Ever since seeing Tom Dozier introduce the Trigger Tamer, his misophonia treatment app, on YouTube, I have thought that the invention was our equivalent of the flux capacitor from my favorite 80’s movie comedy, “Back to the Future”—a pure fantasy that was obviously the mental doodling of a madman, but one that would nevertheless be really neat if it actually worked.

Well, after corresponding with Mr. Dozier via email, I’m not so sure he is a madman, after all.

Tom Dozier, it turns out, was the tenth person hired by FormFactor Inc., a Livermore, Calif.-based company that is now a global semiconductor leader, employing over 1,000 people in offices on three continents and serving such tech giants as Intel, Samsung and Texas Instruments. In 2002, he told me, he stepped down from his full-time position as director of manufacturing engineering to train the next generation of sunny, passionate techies. He retired completely in 2007, at age 55.

With both the means and desire to leave a more personal legacy, Mr. Dozier decided to go back to school to get a master’s of science in behavior analysis—an actually useful academic discipline that has been applied to the treatment of autism, among other real life problems. Soon after receiving his M.S., he set up shop as consultant to parents of children with behavioral issues.

In 2012, he said he met the parents of a 12-year-old girl who were distraught over the youngster’s misophonia diagnosis, her “explosive and combative” behavior, and her poor prognosis for recovery. Mr. Dozier said he saw parallels to his own daughter’s behavioral struggles and decided to declare scientific war on our disorder.

He began by examining Pawel Jastreboff’s groundbreaking research on decreased sound tolerance disorders at the Emory University School of Medicine. Dr. Jastreboff, an Otolaryngology professor, came to the conclusion that our rage reaction was a conditioned reflex, and therefore achieved my designation as the Father of Misophonia many posts ago. In lay terminology, both Mr. Dozier and I describe it as the angry reaction one might have to taking a sucker punch to the gut. 

So, Mr. Dozier proceeded to immerse himself in research about acquired human reflex de-conditioning. After initially coming up empty-handed, he stumbled upon several articles by Nenad Paunovic, a psychology researcher at Sweden’s Stockholm University, who had studied treating post traumatic stress disorder using a counterconditioning procedure.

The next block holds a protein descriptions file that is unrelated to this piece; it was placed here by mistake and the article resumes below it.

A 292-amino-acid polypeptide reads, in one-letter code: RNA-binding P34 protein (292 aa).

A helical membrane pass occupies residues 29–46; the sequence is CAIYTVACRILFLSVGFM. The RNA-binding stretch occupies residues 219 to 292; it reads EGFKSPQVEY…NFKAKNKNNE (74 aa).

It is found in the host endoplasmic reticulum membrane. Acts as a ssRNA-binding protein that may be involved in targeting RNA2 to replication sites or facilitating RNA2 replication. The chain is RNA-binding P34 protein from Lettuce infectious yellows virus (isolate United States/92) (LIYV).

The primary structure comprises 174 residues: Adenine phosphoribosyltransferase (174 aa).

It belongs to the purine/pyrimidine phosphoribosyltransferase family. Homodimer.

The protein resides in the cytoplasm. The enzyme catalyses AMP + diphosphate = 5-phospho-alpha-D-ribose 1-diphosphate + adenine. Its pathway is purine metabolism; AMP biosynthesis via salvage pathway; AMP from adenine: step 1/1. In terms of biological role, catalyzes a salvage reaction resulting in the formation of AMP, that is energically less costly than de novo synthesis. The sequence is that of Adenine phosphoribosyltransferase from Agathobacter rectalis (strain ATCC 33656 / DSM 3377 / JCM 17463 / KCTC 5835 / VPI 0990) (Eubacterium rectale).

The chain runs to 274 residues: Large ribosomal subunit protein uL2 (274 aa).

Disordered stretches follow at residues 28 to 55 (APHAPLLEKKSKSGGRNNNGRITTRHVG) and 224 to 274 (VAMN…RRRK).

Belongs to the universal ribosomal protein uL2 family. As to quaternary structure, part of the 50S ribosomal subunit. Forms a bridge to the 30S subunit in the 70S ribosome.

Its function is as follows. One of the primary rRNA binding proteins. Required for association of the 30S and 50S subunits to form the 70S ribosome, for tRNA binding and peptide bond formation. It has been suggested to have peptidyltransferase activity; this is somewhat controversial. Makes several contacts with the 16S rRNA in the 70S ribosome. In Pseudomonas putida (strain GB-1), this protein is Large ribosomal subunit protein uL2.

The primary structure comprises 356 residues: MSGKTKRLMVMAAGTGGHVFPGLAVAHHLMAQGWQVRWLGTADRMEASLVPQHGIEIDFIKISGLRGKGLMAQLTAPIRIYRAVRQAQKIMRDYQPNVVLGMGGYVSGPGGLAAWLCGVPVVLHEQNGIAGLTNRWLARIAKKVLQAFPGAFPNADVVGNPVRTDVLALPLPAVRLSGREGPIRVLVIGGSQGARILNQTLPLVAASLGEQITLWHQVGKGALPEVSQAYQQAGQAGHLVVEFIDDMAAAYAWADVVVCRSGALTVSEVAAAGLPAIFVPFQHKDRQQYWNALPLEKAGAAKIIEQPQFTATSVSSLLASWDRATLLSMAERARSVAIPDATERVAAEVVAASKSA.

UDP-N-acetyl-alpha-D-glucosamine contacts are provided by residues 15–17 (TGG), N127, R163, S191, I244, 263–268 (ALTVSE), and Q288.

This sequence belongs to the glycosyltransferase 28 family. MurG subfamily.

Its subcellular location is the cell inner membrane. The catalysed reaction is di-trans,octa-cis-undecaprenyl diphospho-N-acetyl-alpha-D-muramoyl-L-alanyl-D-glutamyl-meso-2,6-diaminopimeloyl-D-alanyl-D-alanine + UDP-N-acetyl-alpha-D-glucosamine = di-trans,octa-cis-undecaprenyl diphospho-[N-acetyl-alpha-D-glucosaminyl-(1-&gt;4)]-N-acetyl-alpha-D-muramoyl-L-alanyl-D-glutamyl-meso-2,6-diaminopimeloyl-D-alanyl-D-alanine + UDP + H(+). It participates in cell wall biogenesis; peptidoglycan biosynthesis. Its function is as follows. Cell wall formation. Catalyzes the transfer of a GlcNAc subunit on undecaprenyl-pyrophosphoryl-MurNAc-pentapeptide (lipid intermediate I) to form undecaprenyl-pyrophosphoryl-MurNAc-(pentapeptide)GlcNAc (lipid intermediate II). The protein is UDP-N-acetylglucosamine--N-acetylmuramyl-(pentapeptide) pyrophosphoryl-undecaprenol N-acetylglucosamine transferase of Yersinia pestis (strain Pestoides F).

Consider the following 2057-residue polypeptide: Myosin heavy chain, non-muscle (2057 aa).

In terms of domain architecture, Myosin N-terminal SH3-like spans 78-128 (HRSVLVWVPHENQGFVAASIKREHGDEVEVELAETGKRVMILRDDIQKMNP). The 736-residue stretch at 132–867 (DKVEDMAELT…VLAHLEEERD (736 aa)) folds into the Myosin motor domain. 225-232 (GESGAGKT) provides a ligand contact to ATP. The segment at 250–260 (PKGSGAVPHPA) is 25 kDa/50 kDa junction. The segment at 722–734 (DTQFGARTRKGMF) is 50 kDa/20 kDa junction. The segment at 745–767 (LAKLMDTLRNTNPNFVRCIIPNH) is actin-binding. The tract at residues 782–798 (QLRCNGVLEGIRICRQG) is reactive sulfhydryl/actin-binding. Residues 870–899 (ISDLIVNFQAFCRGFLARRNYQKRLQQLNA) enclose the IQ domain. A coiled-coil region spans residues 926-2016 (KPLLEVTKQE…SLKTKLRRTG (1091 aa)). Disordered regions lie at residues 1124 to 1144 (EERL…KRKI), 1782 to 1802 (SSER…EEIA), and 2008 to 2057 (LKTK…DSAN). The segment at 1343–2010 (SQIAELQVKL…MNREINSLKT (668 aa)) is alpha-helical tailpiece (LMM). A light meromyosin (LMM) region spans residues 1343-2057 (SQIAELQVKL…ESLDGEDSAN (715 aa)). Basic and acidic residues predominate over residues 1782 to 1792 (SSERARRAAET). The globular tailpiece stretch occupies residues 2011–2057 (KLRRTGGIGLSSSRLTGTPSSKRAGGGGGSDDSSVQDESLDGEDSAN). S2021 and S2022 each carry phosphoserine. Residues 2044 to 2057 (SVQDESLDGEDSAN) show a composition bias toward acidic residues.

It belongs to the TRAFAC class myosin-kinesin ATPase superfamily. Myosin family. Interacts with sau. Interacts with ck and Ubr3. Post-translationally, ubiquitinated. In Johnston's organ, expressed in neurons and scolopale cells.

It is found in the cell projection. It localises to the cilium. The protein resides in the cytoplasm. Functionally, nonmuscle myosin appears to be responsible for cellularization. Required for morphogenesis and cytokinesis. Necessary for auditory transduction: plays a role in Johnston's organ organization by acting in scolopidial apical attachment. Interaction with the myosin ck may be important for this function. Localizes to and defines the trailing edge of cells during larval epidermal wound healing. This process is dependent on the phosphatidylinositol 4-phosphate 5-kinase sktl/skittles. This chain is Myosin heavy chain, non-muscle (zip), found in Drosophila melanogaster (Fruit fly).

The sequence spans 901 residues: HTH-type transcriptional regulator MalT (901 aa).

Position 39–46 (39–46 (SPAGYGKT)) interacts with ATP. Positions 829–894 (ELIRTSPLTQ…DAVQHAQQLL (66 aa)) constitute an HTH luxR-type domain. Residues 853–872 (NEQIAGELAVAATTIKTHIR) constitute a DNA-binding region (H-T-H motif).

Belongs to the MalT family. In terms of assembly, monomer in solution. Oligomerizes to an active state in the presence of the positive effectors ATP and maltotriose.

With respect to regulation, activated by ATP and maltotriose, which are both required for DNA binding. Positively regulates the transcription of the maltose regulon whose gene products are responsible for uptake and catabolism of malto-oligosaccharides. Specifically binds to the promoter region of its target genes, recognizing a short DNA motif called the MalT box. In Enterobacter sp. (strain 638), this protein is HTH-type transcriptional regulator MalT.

Daydreaming at his desk, Mr. Dozier blended the Paunovic study with what he had learned in graduate school about conditioned reflexes and came up with his conception of what goes horribly wrong in our brains during the rage response, and how it could all be corrected with a well-constructed aural deconditioning routine.

Unfortunately, as soon as that part of the treatment puzzle was solved, a new one cropped up.

“The idea for the Trigger Tamer came to me because of the difficulty of providing an individually tailored treatment for misophonia,” said Mr. Dozier. “The trigger had to be continually adjusted because the strength of the response varied with how the person was feeling that day.” Further, he said, the settings had to be continuously monitored for the rate, volume and length of the trigger.

Then came Mr. Dozier’s aha moment. “I often had to make multiple copies of the homework with varying volume,” he said. “As an engineer, it was natural to automate the process, and smartphones seemed to be a natural choice.” Mr. Dozier said he contracted with a software programmer to do that part of the task.

This all sounded very Post-It Note success story-ish to me, but since I have no background in either engineering or human physiology, I decided to contact Dr. Jastreboff— who has both--and has also done pioneering research on the treatment of decreased sound tolerance disorders, particularly tinnitus, using a method he developed called Tinnitus Retraining Therapy (TRT).

“I’ve heard about this device and talked with Mr. Dozier,” Dr. Jastreboff said via email. “It is broadly related to TRT, but it is not actually involving TRT. Until I see clear positive results, I am not commenting on it.”

Unfortunately, that kind of leaves the Trigger Tamer hanging in NPL (New Product Limbo) on Mr. Dozier’s Misophonia Research Institute website (which, quite frankly, had placed him on my crackpot shelf, until I actually digested the site’s content).

But what, I thought, if he’s really on to something? Especially in today’s times, where it seems that most major healthcare app developers meet their financial backers at beer-infused poker games on the campus of Stanford University? What then?

For an answer to this potentially lethal commercial question, I had to go to misophonia’s version of Deep Throat, the anonymous source that Woodward and Bernstein used to bring down the Nixon presidency. And our Deep Throat told me essentially the same thing that the original Deep Throat told those crusading reporters: Where the innovative neuropsychiatric products go, the money will follow.

Just the thought that our version of the flux capacitor might one day prove effective and become available to me through Amazon (or, the next generation of retail distribution) makes me ecstatic.

I say, stay tuned to a YouTube channel near you for Tom Dozier’s “Back to Misophonia Part II”.

About the Author

Wendy Aron

Wendy Aron is a professional writer who has suffered from misophonia since the age of 10.

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